The Prime Minister Taavi Rõivas has failed to fare well in a grading of his work by the Estonian public, floundering even amongst the Reform Party's own electorate.
Respondents across Estonia rated Rõivas' work with an average score of 2.58, equal to the skipping schoolboy grade of 2+ or 3- in the Estonian educational system. Even those who had voted for the Reform Party in the recent elections gave the PM a 3.5 average grade, according to a study commissioned by Estonian daily Eesti Päevaleht.
Grading Rõivas' work on a scale from 1 (very bad) to 5 (very good), the PM's score was highest among those who would currently elect the Reform Party (an average of 3.5) or IRL (3.01). Most critical of the PM's work were those living in northeastern Estonia (Ida-Virumaa), where the rating for Rõivas averaged at 1.91.
The Reform Party and IRL's potential electorate currently remain the only two groups grading the PM's work above grade 3 - a pass or "acceptable" in Estonia, whereas all other identifiable groups in the study averaged with a grade below 3.
In terms of age, Rõivas fared best among 18-24-year olds, as well as those aged 74 and over, but even those grades averaged at 2.8. Estonians graded Rõivas at 2.66, whereas respondents of other nationalities rated the PM's work as worthy of an average of 2.25.
A similar tendency of unpopularity was signalled by a second study by the Baltic market research company Turu-uuringute AS, according to which the perceived reliability of the PM amongst the population had decreased from 55-56 percent towards the end of last year and in March to a mere 39 percent in May.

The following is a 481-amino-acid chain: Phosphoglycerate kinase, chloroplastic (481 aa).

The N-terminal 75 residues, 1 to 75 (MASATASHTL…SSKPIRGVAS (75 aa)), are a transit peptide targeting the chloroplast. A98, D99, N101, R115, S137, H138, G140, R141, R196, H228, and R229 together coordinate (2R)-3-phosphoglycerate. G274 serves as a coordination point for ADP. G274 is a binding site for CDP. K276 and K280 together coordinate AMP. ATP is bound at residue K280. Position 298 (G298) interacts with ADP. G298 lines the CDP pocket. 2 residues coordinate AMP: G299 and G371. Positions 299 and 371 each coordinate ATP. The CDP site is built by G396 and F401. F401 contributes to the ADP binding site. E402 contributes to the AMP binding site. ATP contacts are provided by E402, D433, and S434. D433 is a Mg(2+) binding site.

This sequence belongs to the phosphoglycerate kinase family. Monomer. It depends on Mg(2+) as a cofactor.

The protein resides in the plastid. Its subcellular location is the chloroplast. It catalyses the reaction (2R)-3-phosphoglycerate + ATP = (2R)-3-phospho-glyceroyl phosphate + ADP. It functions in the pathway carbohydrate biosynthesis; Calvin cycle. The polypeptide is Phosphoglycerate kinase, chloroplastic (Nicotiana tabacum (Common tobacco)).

According to research leader and sociologist Juhan Kivirähk, lukewarm ratings for PM's work should be seen in light of the generally struggling government.
"The PM is generally the one to come under fire in the government. He's seen as the one to carry the weight of the entire institution," he told Päevaleht.
The governing coalition has suffered from mounting criticism, both from left and right. Most of the disagreement from the voters and opinion leaders concerns the government's plan to raise excise taxes on fuel, which would affect most of the population. Another issues is the planned VAT rise on accommodation services.
Editor: A. Kaer